Street & Beyond
Every day after I take my afternoon nap I usually like to take evening walks. I only like these walks when cold winter breezes start to appear and whisper little street stories through my ear lobes. Not a day passes to when a new story is not mended and shared by me every evening while I wander the stone pavements.
These tales are worth a thousand words, yet they are only whispers that no one has the time to take a notice of. With a new story every day, I invent a new angle of life. It is almost like unfolding a new chapter with a new and unique discovery.
The plastic castle
Marching on my way towards the airport rail station from Nikunja, I see many families living in plastic tents on the railway track lines. They have one hut and a family of usually four to sex living in a plastic bag sized tent. They have a small clay burner just outside the tent for cooking. With no place as a formal toilet, their children defecate on the railway tracks while the elders wait till the sun is down and everyone is asleep to get rid of their feces.
Out of poverty their children are desiccate with huge tummies swaging out right after their chest bones end. They beg for food from almost every traveller that enters the junction.
They are born here, and they live here, perhaps they die here as well and no one cares. I see roadies discussing how these plastic slums lower the beauty of their beloved Dhaka city. However, I never see any one asking who they are and why are they here.
The question that arises in my mind is --why do these poor naked and malnourished people come here and destroy the beauty of our city? Later when I look at them giggling and chitchatting while the mothers are busy picking up little pieces of dried tree branches for fuel and the children are busy begging, I wonder where do they come from and why do they live here in such a misery?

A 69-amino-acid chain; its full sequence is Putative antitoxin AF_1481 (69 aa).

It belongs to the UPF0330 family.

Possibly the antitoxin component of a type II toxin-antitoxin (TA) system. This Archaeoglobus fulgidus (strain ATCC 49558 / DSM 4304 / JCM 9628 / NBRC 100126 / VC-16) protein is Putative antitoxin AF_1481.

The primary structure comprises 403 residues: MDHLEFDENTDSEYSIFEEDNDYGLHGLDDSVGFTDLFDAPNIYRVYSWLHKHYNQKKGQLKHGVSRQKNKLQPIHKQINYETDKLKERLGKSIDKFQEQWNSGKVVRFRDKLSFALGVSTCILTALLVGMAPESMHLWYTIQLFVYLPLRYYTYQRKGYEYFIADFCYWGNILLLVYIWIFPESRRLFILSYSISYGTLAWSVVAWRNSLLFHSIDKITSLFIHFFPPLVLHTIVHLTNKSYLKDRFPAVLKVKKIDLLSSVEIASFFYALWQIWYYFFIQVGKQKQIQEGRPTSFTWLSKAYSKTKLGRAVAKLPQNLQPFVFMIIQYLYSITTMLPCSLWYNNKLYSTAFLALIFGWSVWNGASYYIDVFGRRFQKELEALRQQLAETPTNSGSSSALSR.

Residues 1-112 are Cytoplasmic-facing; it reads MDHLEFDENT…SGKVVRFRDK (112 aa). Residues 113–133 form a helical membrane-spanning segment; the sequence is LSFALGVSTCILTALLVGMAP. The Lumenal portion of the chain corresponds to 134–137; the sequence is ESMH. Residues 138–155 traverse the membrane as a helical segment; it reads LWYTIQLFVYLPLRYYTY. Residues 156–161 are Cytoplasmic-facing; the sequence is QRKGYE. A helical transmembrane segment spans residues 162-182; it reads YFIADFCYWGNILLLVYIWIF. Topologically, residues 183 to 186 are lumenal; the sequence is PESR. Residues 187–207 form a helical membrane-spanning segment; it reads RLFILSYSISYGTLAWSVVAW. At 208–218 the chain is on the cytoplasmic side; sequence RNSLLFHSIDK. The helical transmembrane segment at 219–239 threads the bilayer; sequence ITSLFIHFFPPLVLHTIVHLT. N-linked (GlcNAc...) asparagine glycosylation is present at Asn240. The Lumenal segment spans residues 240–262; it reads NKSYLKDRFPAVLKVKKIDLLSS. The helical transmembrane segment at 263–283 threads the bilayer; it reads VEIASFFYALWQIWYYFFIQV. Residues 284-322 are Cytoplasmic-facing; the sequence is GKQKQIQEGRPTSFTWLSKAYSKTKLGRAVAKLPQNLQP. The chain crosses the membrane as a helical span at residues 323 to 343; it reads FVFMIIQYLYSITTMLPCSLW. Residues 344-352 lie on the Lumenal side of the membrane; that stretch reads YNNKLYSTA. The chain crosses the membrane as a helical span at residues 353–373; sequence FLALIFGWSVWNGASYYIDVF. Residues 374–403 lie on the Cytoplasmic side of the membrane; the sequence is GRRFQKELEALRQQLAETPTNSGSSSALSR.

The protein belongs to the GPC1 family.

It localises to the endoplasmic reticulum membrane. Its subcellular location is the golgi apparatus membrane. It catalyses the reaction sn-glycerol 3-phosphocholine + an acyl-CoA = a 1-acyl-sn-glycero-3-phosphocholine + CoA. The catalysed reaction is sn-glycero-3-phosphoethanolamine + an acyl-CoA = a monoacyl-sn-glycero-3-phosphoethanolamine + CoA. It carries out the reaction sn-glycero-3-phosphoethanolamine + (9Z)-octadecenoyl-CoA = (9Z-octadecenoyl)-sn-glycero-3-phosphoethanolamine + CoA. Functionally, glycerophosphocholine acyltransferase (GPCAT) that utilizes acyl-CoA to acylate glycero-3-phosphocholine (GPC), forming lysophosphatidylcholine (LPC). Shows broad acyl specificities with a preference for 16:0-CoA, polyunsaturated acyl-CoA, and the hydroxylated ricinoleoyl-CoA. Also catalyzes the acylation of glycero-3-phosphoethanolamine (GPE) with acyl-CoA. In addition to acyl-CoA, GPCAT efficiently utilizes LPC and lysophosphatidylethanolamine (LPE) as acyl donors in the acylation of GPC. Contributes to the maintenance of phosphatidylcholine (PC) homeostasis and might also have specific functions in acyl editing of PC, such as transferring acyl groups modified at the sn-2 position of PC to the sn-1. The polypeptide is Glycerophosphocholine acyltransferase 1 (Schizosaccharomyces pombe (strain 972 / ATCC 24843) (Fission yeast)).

Many say they have village homes but they still come and live like this. Is it really possible to have a home but to still live in a plastic tent?
The two-legged horses
For people who are too lazy to walk a meter, an evitable form of transport, the Rickshaws, are always waiting for them in every street corner. While these two legged beings peddle with their bodies dripped in sweat, other two-legged beings sit behind him to be carried like kings.
These rickshaw pullers are strong and muscular like Ebonies or Mustangs, and when they pull their neck muscles swell out of their skin, bridging the gap between his strength and the rider's weight.
Their leg muscles are much like Messi's or Ronaldo's ; however, they never have even seen a professional football field in their lifetime. Their biceps and triceps are firmer than Thor's, Hulk's, or Venom's. However they have never lifted weights in a century.
Their skin tanned repeatedly by the burning Sun god and their repeated constant peddling reminds me of Albert Camus' Myth of Sisyphus. When I see them sweating under the scorching heat, it seems I am seeing Sisyphus dragging the stone up the mountain.
As the myth says, Sisyphus drags the stone up only to watch it fall. Yet he does it to show how he has accepted the absurdity of this fruitless labor. He accepts this punishment and neither denies nor is scornful of the gods who had punished him. Instead, he accepts it and that is what makes him my hero-- a hero undefeated by gods as his willpower is stronger than his punishment.
Similarly, these Rickshaw pullers also keep peddling every day, dawn till dusk, only to do the same for the next day. Neither is their poverty decreased by this, nor are their children turning into princes and princesses. Yet, they peddle every day, winning against the tyranny of the only visible almighty-- money.
These were some stories that were whispered to me by the street winds. I'm sure they tell you stories as well. Just take a small pause when you walk the streets and try to listen. You may just like one well enough to write about some day as well.
The writer is studying at Department of English, Notre Dame University Bangladesh